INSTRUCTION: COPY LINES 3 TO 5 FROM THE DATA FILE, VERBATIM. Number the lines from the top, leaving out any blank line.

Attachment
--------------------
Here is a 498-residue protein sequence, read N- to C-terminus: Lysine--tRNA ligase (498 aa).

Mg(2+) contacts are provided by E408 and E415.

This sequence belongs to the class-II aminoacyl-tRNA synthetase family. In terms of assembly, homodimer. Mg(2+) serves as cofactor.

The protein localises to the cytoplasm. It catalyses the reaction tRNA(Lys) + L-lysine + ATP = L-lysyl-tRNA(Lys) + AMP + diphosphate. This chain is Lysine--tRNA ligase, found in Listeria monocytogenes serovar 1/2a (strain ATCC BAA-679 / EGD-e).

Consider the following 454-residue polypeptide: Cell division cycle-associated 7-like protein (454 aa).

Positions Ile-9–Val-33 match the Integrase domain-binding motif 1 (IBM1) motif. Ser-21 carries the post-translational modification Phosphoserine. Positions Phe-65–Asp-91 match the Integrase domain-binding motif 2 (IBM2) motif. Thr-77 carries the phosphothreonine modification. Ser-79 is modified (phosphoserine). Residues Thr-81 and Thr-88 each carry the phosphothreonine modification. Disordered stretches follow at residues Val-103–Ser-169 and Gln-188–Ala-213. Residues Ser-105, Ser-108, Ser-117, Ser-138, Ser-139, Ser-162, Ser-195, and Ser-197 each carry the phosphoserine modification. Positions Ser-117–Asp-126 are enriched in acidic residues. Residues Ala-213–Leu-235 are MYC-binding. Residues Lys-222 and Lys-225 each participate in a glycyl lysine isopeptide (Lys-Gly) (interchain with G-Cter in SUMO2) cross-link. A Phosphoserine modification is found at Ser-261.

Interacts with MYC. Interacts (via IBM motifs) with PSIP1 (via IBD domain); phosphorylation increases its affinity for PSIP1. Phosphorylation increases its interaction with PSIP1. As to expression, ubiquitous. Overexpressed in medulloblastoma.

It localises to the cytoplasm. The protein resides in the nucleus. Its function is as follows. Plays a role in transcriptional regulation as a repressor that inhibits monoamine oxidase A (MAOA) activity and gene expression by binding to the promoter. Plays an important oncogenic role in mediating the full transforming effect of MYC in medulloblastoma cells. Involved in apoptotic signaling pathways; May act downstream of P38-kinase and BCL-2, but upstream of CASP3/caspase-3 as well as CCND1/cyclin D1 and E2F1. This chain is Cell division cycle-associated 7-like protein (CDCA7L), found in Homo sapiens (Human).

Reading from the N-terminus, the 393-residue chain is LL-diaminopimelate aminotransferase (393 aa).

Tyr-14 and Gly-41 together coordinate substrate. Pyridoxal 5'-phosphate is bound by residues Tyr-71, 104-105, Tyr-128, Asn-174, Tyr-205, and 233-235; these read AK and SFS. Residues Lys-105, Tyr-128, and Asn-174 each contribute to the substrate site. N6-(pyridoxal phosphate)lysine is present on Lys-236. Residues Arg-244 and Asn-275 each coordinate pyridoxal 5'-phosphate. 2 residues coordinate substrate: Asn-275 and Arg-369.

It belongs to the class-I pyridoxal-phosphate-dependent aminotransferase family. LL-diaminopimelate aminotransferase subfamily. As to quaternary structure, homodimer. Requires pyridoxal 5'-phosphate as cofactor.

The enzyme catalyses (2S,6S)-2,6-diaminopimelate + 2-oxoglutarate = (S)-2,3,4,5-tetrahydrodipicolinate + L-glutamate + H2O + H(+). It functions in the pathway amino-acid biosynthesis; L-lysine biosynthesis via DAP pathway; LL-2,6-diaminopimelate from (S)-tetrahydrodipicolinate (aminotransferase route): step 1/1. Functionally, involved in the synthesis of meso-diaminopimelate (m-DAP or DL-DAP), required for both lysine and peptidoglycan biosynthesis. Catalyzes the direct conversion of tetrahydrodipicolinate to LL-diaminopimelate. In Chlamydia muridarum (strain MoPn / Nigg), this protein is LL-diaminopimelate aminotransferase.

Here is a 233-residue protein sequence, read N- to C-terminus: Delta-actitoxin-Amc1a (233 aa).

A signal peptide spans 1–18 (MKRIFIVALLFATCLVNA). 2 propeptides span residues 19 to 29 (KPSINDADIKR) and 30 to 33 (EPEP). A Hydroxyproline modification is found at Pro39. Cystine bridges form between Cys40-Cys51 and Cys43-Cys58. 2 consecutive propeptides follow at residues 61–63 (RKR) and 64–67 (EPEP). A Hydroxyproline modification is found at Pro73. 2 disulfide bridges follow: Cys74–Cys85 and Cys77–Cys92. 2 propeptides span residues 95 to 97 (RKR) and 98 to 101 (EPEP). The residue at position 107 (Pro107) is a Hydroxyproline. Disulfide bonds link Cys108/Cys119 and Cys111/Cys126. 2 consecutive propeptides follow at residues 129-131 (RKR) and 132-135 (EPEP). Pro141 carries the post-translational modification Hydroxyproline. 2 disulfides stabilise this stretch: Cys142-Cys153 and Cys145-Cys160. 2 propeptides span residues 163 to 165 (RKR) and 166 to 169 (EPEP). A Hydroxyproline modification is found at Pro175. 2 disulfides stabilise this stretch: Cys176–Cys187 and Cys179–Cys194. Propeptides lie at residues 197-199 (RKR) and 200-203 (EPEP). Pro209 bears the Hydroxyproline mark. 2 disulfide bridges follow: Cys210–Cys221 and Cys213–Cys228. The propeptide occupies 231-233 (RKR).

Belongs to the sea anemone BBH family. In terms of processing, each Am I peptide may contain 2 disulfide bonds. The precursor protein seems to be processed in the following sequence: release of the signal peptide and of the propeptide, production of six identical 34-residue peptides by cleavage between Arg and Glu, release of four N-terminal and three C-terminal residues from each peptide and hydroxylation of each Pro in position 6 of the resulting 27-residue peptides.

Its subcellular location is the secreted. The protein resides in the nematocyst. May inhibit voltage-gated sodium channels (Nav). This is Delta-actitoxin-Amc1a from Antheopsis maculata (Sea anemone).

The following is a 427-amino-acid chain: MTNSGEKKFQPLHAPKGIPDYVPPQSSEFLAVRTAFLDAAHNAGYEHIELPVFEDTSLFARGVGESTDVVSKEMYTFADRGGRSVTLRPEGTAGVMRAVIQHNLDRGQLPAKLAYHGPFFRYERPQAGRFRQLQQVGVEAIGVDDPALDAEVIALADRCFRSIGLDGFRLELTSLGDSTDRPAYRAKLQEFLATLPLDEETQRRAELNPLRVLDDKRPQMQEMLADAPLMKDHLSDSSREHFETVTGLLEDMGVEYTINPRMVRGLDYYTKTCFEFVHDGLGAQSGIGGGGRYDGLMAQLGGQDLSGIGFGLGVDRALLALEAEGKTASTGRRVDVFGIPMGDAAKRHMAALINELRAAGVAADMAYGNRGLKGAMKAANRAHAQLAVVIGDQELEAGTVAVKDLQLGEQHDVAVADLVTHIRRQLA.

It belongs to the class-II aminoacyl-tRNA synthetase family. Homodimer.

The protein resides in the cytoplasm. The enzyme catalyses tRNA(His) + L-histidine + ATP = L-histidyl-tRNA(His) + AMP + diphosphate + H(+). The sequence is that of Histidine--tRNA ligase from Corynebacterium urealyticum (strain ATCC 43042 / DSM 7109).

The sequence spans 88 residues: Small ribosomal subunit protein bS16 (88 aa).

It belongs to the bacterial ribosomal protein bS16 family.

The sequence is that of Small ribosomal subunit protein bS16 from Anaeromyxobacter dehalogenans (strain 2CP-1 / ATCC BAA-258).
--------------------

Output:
This sequence belongs to the class-II aminoacyl-tRNA synthetase family. In terms of assembly, homodimer. Mg(2+) serves as cofactor.

The protein localises to the cytoplasm. It catalyses the reaction tRNA(Lys) + L-lysine + ATP = L-lysyl-tRNA(Lys) + AMP + diphosphate. This chain is Lysine--tRNA ligase, found in Listeria monocytogenes serovar 1/2a (strain ATCC BAA-679 / EGD-e).

Consider the following 454-residue polypeptide: Cell division cycle-associated 7-like protein (454 aa).